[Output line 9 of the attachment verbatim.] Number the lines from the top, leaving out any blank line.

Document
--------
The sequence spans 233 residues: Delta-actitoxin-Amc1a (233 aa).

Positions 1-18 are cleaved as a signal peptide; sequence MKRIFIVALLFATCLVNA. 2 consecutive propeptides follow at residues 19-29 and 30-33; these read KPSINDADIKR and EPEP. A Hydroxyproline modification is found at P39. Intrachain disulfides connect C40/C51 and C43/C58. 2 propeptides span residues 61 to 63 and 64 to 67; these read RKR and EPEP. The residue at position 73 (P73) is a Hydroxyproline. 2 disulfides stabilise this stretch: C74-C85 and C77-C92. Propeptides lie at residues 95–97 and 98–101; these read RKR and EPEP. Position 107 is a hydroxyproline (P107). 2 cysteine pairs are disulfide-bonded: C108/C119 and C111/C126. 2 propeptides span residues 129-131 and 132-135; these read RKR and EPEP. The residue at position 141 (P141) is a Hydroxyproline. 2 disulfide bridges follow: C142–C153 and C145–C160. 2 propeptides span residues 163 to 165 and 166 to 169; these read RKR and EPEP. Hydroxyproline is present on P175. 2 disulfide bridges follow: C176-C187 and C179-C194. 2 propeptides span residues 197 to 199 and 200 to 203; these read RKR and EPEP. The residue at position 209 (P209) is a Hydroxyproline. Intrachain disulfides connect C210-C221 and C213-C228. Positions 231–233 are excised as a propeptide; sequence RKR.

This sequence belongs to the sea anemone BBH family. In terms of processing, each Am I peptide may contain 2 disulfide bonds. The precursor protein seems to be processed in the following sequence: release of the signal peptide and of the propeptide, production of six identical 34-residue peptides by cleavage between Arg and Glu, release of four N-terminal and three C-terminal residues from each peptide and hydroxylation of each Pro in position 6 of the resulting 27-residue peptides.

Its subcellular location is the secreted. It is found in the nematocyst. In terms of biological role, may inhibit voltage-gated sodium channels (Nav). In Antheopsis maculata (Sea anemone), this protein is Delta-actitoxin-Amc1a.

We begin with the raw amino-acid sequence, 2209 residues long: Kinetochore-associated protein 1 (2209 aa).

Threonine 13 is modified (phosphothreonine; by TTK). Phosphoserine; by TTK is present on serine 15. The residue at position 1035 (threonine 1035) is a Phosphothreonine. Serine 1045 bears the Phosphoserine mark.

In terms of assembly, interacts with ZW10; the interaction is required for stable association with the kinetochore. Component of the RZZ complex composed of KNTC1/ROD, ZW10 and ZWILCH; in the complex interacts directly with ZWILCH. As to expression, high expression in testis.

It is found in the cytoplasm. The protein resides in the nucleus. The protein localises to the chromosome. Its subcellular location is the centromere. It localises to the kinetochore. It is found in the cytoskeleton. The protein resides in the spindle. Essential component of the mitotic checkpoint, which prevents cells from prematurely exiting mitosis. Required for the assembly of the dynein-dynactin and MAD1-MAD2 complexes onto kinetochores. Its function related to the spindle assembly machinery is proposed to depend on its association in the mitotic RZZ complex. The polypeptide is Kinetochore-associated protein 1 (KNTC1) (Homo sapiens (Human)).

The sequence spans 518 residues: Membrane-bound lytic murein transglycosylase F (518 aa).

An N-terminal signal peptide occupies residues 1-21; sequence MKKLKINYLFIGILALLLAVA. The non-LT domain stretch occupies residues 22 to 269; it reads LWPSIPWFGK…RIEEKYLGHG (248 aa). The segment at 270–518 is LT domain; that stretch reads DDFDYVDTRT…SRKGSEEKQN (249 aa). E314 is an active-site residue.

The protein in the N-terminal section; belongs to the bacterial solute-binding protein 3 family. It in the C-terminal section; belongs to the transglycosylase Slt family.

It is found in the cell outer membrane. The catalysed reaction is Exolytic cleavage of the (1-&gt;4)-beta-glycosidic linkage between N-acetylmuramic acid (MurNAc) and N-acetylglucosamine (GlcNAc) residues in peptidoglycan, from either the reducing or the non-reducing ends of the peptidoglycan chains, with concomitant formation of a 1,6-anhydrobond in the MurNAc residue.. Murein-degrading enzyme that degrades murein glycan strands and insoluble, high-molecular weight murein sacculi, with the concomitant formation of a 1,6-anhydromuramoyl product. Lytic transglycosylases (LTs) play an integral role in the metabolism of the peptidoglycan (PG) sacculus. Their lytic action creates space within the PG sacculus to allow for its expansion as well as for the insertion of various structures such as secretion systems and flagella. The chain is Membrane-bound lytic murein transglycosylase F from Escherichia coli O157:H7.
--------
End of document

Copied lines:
The sequence spans 518 residues: Membrane-bound lytic murein transglycosylase F (518 aa).